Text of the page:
Monasteries in Sweden

Riseberga Abbey Ruins

Riseberga Abbey was a nunnery founded by the Order of Cistercians around the year 1180. The land property of the abbey was donated by Earl Birger Brosa in 1202. After his death Brosa’s wife, Queen consort Brigida Haraldsdotter, moved to Riseberga and she was one of the most famous nuns in the abbey. Brigida has also buried there. Riseberga became soon very rich and powerful abbey. In the 13th century it owned 224 f ...
Founded: ca. 1180 | Location: Fjugesta, Sweden

Gudsberga Abbey Ruins

Gudsberga Abbey (Gudsberga Kloster) was a Cistercian abbey established in 1486. It was the last Cistercian abbey in Sweden. Gudsberga owned farms, manors, foundries and mines until 1527, when it was reduced to the Crown during Reformation. In 1538 and 1544 King Gustav Vasa ordered to send silver from abbey to Stockholm. It was demolished later. Today some stone foundations remain and there is a museum exhibiting the forg ...
Founded: 1486 | Location: Hedemora, Sweden

Ramundeboda Abbey Ruins

Ramundeboda Abbey belonged to the Hospital Brothers of St. Anthony and was established in the late 1400s. This was the only Antonines monastery in Sweden. After Reformation abbey"s properties were seized in 1527. After that there was an inn until 1800s and the Ramundeboda Church between 1686-1688. The church was moved to Laxå in 1899.
Founded: c. 1475 | Location: Finnerödja, Sweden

Featured Historic Landmarks, Sites & Buildings

Historic Site of the week

Eketorp Fort

Eketorp is an Iron Age fort in southeastern Öland, which was extensively reconstructed and enlarged in the Middle Ages. Throughout the ages the fortification has served a variety of somewhat differing uses: from defensive ringfort, to medieval safe haven and thence a cavalry garrison. In the 20th century it was further reconstructed to become a heavily visited tourist site and a location for re-enactment of medieval battles. Eketorp is the only one of the 19 known prehistoric fortifications on Öland that has been completely excavated, yielding a total of over 24,000 individual artifacts. The entirety of southern Öland has been designated as a World Heritage Site by UNESCO. The Eketorp fortification is often referred to as Eketorp Castle.

The indigenous peoples of the Iron Age constructed the original fortification about 400 AD, a period known to have engendered contact between Öland natives with Romans and other Europeans. The ringfort in that era is thought to have been a gathering place for religious ceremonies and also a place of refuge for the local agricultural community when an outside enemy appeared. The circular design was believed to be chosen because the terrain is so level that attack from any side was equally likely. The original diameter of this circular stone fortification was about 57 metres. In the next century the stone was moved outward to construct a new circular structure of about 80 metres in diameter. At this juncture there were known to be about fifty individual cells or small structures within the fort as a whole. Some of these cells were in the center of the fortified ring, and some were actually built into the wall itself.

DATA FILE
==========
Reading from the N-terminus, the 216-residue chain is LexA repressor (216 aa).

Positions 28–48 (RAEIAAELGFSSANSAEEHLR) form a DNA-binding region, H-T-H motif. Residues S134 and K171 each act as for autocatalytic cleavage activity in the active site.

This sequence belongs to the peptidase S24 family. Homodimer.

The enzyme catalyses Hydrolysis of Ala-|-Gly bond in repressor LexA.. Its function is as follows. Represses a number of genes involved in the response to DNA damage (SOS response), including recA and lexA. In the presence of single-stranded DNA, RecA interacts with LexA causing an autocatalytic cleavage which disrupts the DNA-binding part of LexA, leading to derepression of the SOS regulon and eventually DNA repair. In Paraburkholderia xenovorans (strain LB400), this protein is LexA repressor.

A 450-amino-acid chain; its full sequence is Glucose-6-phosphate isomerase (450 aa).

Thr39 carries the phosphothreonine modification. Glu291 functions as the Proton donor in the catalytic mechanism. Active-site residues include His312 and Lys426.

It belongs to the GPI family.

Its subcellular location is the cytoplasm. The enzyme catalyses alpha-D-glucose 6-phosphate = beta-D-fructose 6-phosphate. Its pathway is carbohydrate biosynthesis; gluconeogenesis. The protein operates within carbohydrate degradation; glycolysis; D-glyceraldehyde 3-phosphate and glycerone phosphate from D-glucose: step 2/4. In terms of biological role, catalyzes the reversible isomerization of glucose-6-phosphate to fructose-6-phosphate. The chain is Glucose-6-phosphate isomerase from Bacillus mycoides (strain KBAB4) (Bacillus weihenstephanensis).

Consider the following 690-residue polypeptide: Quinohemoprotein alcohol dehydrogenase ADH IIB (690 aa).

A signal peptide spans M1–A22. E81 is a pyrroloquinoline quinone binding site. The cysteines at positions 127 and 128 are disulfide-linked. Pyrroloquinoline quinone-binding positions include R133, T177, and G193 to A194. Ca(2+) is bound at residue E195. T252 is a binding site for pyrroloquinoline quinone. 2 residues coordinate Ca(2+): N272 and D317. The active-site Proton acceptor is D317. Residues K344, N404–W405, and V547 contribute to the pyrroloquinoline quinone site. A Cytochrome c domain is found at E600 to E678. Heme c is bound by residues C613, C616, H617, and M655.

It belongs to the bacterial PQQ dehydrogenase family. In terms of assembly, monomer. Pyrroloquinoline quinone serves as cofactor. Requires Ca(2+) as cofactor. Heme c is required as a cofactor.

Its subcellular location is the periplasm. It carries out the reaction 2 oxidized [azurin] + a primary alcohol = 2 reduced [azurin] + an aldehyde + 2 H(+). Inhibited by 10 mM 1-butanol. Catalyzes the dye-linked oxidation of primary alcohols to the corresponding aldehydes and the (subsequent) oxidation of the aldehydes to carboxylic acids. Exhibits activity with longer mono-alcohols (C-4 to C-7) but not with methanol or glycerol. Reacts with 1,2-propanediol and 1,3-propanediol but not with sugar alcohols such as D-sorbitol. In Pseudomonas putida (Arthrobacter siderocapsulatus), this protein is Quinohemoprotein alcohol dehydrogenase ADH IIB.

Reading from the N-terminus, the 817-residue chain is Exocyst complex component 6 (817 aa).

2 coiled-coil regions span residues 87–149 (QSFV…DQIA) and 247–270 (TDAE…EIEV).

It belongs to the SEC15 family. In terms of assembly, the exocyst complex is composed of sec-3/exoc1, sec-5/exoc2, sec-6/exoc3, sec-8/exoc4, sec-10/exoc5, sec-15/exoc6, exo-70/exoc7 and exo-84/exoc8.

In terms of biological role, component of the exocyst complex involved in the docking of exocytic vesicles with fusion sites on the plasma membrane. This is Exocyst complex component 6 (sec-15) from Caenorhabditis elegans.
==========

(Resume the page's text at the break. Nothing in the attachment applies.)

In the late 600s AD the ringfort was mysteriously abandoned, and it remained unused until the early 11th century. This 11th century work generally built upon the earlier fort, except that stone interior cells were replaced with timber structures, and a second outer defensive wall was erected.

Presently the fort is used as a tourist site for visitors to Öland to experience a medieval fortification for this region. A museum within the castle walls displays a few of the large number of artefacts retrieved by the National Heritage Board during the major decade long excavation ending in 1974. Inside the fort visitors are greeted by actors in medieval costumes who assume the roles of period artisans and merchants who might have lived there nine centuries earlier. There are also re-enactment scenes of skirmishes and other dramatic events of daily life from the Middle Ages.

Eketorp lies a few kilometers west of Route 136. There is an ample unpaved parking area situated approximately two kilometers west of the paved Öland perimeter highway. There is also a gift shop on site. During peak summer visitation, there are guided tours available. Visitors are assessed an admission charge.